PMC: Does Arafat have any control?
CW: Unfortunately, right now they have him holed up and under siege in his office, which, for the Palestinian people, is a horrendously provoking, and humiliating thing that only serves to create more anger. Everybody thought he was going to be killed. I don't know if it was reported here, but we heard through the media that an open mike caught Sharon speaking to one of his generals. The general asked, "If I get a chance, should I kill him?" and Sharon said, "Yes." If there was any dissension [within the Palestinian camp] about Arafat's leadership, and there has been, it had melted away by what happened. Whatever the world thinks, Yasser Arafat is the chosen leader of the Palestinian people. The unity around him has solidified since this invasion and what he's been through.
But there are two million Palestinians in the Occupied Territory and the vast majority of them are looking for a peaceful way out of this and hoping desperately that the world community will pay attention. One of the things that was the most moving and heartbreaking to me was that person after person was so shocked that we were Americans and were there to be with them. They said, "We thought the world had forgotten us. We felt so alone."
have UN Peacekeepers in the region.
One of the reasons I went was because I was outraged that the United States was blocking, at the United Nations level, the option to have UN Peacekeepers in the region. Israel didn't want them either. Now, I'm not saying that would solve the problem, but we seem so ready to intervene in other situations and here we were not allowing the UN Peacekeepers to come in. Why are we afraid of having observers in the area? The Palestinians were desperately pleading to the world community, "Please have UN Observers come in. Please have Peacekeepers come in." So for me, the fact that the US was blocking it said a lot about our commitment to peace.
PMC: At one point you were given the option to evacuate and you chose not to leave. Then a few days later, you chose to come home. What was your motivation for staying and then leaving later?
CW: It was hard enough to even conceive of leaving the family we were staying with knowing that they would be more vulnerable when we left and knowing that they were going to be facing an escalation of violence. The idea of leaving under protection of the U.S. Government, the very government that was arming Israel with the bullets that were being shot at us, seemed totally unconscionable. We could not accept leaving these people behind in that way. When we did decide to leave, it was because the curfew had lifted for four hours and we knew that if we didn't try to get out then, we weren't sure when we would be able to get out. And the Palestinian people said to us, "We can't share our story with the United States because the media has such a slant on things. There are no people who come to stay with us who know what our lives are like. Please go back and tell people what our lives are like." They didn't tell us to argue the politics or anything, just please tell them what their lives are like. So we knew we had to come back here if we were going to do what we were supposed to do, which was to bring the dialogue back to our community.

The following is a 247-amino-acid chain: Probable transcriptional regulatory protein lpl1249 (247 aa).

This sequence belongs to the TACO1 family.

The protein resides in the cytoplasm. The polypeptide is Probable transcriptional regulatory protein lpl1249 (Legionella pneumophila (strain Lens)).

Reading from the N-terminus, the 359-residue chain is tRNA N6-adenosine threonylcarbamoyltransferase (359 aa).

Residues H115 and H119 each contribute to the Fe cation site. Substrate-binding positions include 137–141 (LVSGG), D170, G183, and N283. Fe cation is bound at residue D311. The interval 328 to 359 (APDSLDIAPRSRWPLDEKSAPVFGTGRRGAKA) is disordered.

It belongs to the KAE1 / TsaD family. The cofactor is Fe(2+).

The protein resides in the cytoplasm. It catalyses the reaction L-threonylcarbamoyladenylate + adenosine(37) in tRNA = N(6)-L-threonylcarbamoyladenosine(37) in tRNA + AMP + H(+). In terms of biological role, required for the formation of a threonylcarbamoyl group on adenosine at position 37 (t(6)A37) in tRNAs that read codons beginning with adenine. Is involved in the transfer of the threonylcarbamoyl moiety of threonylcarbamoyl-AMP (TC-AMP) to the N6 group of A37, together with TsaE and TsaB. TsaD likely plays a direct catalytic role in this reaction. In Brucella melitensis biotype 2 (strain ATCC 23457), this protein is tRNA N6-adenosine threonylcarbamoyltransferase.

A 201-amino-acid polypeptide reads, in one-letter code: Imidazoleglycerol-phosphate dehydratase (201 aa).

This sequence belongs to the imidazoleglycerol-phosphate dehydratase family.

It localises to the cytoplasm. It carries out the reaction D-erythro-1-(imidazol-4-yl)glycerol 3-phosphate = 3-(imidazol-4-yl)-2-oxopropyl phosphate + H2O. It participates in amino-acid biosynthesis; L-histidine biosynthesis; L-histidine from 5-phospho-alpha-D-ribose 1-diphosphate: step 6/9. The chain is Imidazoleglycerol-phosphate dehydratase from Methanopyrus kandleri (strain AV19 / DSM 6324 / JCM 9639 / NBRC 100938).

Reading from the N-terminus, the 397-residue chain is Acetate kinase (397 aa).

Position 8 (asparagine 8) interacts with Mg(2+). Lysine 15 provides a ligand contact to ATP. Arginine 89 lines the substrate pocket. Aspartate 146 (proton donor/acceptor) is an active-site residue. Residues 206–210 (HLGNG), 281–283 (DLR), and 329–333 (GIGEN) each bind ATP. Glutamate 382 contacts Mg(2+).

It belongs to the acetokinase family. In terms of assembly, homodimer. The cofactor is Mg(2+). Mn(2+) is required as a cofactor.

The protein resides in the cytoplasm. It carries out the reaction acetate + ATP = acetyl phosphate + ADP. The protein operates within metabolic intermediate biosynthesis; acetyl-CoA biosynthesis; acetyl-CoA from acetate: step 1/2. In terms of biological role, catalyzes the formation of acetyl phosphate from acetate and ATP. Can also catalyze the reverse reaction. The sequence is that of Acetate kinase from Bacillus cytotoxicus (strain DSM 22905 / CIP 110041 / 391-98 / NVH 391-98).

Angelyn and I got out five minutes before the curfew came down. [Wallace traveled with Angelyn Rudd, another activist from Louisville who stayed with the refugee family.] We were running through the streets of Bethlehem with our suitcases. She and I met up with a tank that had its gun pointed at us. That was another moment where I wasn't sure what was going to happen.
PMC: Did you think you were going to be killed?
CW: Yeah. Partly because of the behavior we had witnessed. The soldiers were a long New York block away from us. They were ducking down, running back and forth, getting into position You know, I have a spirituality, a God of my own understanding, and we were standing there praying.
PMC: Had you ever been in a war zone before?
CW: I've never been in that kind of situation before. The closest I've come was when I was traveling with another non-violent group called "Witness for Peace" that focuses on peacemaking in Latin America. I went to Colombia to areas that were controlled by right-wing paramilitary groups. But in terms of guns firing, tanks, looking out the window and seeing a bomb drop out of an Apache helicopter, no. I'd never been in that kind of situation before.
PMC: One final question: What is your vision of peace and justice for both peoples?
CW: My vision is an Israeli State and a Palestinian State side by side. I support the concept of a shared governance in Jerusalem which is such a special city. But it has to start with a conversation about ending the occupation. Because when I think about wanting the violence to end for my Israeli brothers and sisters, it was so clear that if we don't start with a conversation about ending the occupation, the violence is going to continue. There's no such thing as benign occupation.
This is not a radical position. Bush is saying end the occupation but he's not putting any teeth into it. In 1956 Israel had occupied Gaza and parts of the West Bank and Eisenhower said to get out and pull back the military incursion or the US would impose diplomatic and economic sanctions. Israel was out in 24 hours.
Occupation is by its very nature violent and has to be maintained with force. When there's violence and something maintained with force, there's going to be people who resist in violent ways and the violence continues.
The Louisville delegation maintains a website, theimamfactor.com.
(Paul McDonald is a regular contributor to the magazine [see Masthead.] He lives in Louisville, Kentucky.)